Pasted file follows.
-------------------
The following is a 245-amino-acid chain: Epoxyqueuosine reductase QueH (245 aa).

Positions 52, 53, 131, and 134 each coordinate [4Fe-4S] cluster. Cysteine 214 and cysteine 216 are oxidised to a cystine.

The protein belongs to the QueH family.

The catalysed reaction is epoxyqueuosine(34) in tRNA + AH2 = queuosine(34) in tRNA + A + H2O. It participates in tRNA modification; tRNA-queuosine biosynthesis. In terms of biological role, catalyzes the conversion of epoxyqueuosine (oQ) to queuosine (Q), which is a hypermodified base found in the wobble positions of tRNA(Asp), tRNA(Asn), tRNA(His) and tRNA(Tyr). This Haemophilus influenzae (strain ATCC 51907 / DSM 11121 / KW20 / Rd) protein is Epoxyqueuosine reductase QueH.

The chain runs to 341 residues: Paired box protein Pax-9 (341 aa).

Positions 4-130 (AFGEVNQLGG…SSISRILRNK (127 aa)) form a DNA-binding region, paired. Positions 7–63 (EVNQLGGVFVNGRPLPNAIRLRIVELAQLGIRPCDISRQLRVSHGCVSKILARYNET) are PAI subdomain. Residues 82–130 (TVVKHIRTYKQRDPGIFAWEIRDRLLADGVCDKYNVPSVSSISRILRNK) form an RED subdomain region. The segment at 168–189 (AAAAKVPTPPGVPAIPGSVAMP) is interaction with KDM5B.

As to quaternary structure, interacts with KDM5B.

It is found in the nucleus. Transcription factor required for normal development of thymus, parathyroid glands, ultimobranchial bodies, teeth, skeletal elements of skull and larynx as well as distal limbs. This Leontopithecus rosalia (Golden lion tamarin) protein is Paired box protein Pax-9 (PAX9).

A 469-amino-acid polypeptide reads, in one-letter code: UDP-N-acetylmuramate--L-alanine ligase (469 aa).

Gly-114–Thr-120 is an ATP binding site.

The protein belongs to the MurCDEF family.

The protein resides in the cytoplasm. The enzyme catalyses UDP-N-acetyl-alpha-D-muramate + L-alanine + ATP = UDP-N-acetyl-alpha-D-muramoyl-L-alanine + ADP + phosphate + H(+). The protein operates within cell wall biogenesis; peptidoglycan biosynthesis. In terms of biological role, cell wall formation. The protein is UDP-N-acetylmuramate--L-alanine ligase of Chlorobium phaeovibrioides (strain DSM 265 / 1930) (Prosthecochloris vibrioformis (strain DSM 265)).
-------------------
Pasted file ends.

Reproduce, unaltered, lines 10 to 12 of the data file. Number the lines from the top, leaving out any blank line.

Gly-114–Thr-120 is an ATP binding site.

The protein belongs to the MurCDEF family.

The protein resides in the cytoplasm. The enzyme catalyses UDP-N-acetyl-alpha-D-muramate + L-alanine + ATP = UDP-N-acetyl-alpha-D-muramoyl-L-alanine + ADP + phosphate + H(+). The protein operates within cell wall biogenesis; peptidoglycan biosynthesis. In terms of biological role, cell wall formation. The protein is UDP-N-acetylmuramate--L-alanine ligase of Chlorobium phaeovibrioides (strain DSM 265 / 1930) (Prosthecochloris vibrioformis (strain DSM 265)).